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Dos and Don’ts for Honoring Juneteenth as a Brand

A Juneteenth flag in front of the sunset

Some brands have found effective ways to honor and celebrate Juneteenth since it became a nationally recognized holiday in 2021. But several brands have failed to put their best foot forward. We’re diving into the dos and don’ts for honoring Juneteenth as a brand in content marketing.

Juneteenth is short for June 19th, the day that the troops arrived in Texas to take over and free all enslaved people in 1865. This occurred over two years after the Emancipation Proclamation was put into place. The 13th amendment was ratified in December 1865, formally abolishing slavery in America. 

Celebrations of freedom arose everywhere and in 1866, the residents of Texas organized an annual holiday, called “Jubilee Day” on June 19, which would later become Juneteenth. Texas became the first state to make Juneteenth an official holiday in 1979, and on June 17, 2021, it became a federal holiday. 

Companies who got Juneteenth marketing wrong

Old Navy launched a Juneteenth campaign that was quickly cut short. It entailed Black influencers buying their line of Juneteenth t-shirts. On top of that, the influencers accused them of lowballing them when it came to payment for the campaign. 

Next, there was the Twitter post portraying the NHL’s San Jose Sharks mascot breaking “shackles” of “slavery.” The post has been removed.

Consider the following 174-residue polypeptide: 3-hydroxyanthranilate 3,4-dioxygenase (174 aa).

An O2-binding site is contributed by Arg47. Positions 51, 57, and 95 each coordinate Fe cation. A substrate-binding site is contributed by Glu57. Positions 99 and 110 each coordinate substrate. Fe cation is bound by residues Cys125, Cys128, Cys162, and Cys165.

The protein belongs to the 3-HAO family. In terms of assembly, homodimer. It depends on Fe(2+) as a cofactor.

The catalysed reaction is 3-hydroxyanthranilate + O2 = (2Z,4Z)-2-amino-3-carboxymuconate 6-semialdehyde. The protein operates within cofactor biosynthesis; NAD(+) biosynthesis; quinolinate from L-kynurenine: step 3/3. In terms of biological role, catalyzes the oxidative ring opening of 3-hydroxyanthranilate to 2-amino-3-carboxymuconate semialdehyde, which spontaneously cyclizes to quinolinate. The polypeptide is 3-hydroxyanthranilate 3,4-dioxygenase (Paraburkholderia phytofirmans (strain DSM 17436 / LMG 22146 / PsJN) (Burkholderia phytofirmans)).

Lastly, Ford had a commercial running about the history of the three-fifths rule in this country, along with a brief summary of the Juneteenth history. However, people quickly began questioning the authenticity of this effort, since it appears to be made up of stock footage. 

The problem with all of these previously listed examples is that they seem performative, not genuinely advocating for the cause at hand. 

Juneteenth commemorations done right

Lyft shared a social post declaring Juneteenth an official holiday for the company in 2020. 

“Celebrating Juneteenth is just one step in our ongoing journey toward racial equality at Lyft and in this country. We’re committed to building a company that reflects the people we serve,” Lyft said in a statement made on Twitter. 

JCPenney interviewed activist Opal Lee, “the grandmother of Juneteenth” on video and added in snippets that displayed her activism journey in regard to getting Juneteenth acknowledged as a federal holiday. The company donated $100,000 to her cause as well. 

Genuine efforts such as these not only spread awareness but in some cases also directly contribute to solutions to problems that frequently occur in the Black community.

An effective content marketing strategy could include offering content, products and solutions for eradicating social injustice that many people of color encounter every day. However, this shouldn’t be limited to just June 19. Promoting diversity, equity and inclusion both as employers and as marketers is also important.

Tips for acknowledging Juneteenth on social media: 

  • Create posts that educate your community about various issues facing Black Americans.
  • Highlight Black business owners and creators.
  • Use diverse marketing images and videos. 
  • Donate to causes.